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3 Common Food Problems Leading to Sleep Problems for Kids

Updated: Sep 8, 2023


A girl lying wide awake in bed

It may surprise you to learn that what your kids eat can affect how well they sleep at night. Science supports that many problems with sleep can be linked to our diets. Some of the common sleep difficulties that kids (and adults) can have include:

  • Trouble falling asleep

  • Night waking or waking up too early

  • ‘Weird’ dreams, nightmares or night terrors

  • Restless legs

  • Sleep walking

  • Sleep apnea

We know as adults that in today’s world, it can be hard to find a good balance between work and rest. The same goes for our kids, so it’s important to find healthy ways to help them unwind to get the sleep they need. By identifying and addressing the contributors to your child’s sleep problems, you can help them to have regular, restful nights.


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A woman yawning and holding a pillow while standing at an open refrigerator door

Here are 3 big ways that ‘the food piece’ can interfere with our sleep:

1. Unnecessary Additives/Fake Foods

This one includes a variety of food issues, but still, the bottom line is that our bodies were not designed to break down the ingredients found in so many of our processed foods today.

Our convenience food diets are often missing essential nutrients that affect the neurotransmitters in our brains, among other important bodily systems.


There is plenty of research to support that artificial colors and flavors in foods are linked to learning and behavior problems in kids. Along with pesticides. And caffeine…think soda and chocolate for kids. And sugar. You get the idea.


How can our bodies rest when they are working overtime to process the unnecessary ‘extras’ in our foods?


While we’re not going for perfection, we can get good at reading ingredient labels to choose healthier alternatives and lesson the load, while better nourishing our bodies.


2. Going to Bed Hungry

Depending upon your dinner time, kids typically need a night snack before heading to bed. Our bodies need fuel to sustain us throughout the night. But, we do need to try to make sure it’s the right kind of fuel.


If your child has a sugary or simple carbohydrate snack before bed (these are usually high in saturated, unhealthy fats), chances are they may have a less optimal night’s sleep.


Better choices for night snacks are those that contain protein, fiber, and complex carbohydrates. These options help to keep blood sugar levels stable throughout the night and aid in deeper, restorative sleep cycles.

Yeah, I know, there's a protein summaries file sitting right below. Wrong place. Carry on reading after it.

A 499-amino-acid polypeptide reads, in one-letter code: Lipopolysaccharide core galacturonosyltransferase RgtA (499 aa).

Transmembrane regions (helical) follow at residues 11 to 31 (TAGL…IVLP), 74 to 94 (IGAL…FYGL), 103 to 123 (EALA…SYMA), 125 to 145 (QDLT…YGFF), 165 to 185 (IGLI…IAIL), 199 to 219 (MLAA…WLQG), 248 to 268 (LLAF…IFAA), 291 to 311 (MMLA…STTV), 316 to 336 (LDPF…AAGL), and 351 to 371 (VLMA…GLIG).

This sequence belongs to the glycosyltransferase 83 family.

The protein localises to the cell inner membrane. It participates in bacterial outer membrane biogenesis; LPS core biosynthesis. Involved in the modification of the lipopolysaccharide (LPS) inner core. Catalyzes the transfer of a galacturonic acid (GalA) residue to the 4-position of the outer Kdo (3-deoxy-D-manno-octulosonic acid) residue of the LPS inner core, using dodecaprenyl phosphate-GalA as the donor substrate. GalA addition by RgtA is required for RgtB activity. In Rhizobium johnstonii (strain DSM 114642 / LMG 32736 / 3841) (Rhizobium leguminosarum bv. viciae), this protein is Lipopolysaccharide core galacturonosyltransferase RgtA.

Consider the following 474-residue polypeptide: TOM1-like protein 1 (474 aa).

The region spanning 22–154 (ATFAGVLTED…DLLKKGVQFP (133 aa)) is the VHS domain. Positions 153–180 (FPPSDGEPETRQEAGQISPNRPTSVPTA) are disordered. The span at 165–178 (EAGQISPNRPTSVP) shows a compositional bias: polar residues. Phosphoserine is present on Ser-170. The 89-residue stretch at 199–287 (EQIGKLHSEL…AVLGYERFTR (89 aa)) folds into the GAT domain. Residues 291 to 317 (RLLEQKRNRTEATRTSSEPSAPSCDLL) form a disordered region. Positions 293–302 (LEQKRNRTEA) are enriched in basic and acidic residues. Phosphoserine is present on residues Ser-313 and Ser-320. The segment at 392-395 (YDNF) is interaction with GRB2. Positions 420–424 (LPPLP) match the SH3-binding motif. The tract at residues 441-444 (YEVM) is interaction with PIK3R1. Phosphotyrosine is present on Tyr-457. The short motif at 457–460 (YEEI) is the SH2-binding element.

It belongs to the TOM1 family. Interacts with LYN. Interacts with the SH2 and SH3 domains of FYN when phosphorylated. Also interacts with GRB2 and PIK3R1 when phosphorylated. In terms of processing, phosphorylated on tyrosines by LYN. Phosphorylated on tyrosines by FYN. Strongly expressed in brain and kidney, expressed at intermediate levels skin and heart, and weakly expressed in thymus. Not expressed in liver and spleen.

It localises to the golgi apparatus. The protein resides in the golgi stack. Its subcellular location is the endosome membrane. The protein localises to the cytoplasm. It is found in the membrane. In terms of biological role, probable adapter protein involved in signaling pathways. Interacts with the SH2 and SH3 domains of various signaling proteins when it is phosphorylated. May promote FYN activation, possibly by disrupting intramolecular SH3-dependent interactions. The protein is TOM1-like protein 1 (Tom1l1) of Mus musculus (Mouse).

Some examples of snacks that fit this category are whole-grain crackers with hummus, cheese or nut butter, fruits and veggies, nuts, or healthy choice protein bars, and even a turkey and cheese sandwich on whole-grain bread.


These choices help even things out, supporting relaxation and the best opportunity to enjoy a restful night.


3. Possible Food Intolerances or Allergies

Sometimes there are food intolerances or undiagnosed allergies that may be disrupting sleep patterns. Foods that are problematic for us increase inflammation in the body, particularly the gut.


A little girl with long dark hair sitting in front of a plate of vegetables with her hands over her mouth

If your child has food allergies or sensitivities with related digestive issues such as indigestion, gas, or constipation, he may be uncomfortable and therefore unable to fall or stay asleep. Incidentally, food intolerances can cause bed wetting, too. Read more about it HERE.


Also, food problems can cause other physical problems like ear infections, and this can definitely make it hard for kids to sleep.


Talk with your qualified medical professional if you are concerned that food intolerances or allergies may be affecting your child.


These are just a few of the ways that food can affect sleep for our kids. Other nutrition-related issues like nutrient deficiencies or dehydration can also be playing a role.


And of course, in addition to food, consider things like a varying sleep schedule, increased anxiety, or other stressors that may contribute to sleep problems.

If you didn’t catch our post about foods to reduce anxiety for kids, CHECK IT OUT HERE.

A sleeping baby with a smile on face

All blog content shared through HealthSmart! Kids is for informational purposes only and not to be construed as medical advice. Always talk with your qualified health care provider for managing your health care needs.





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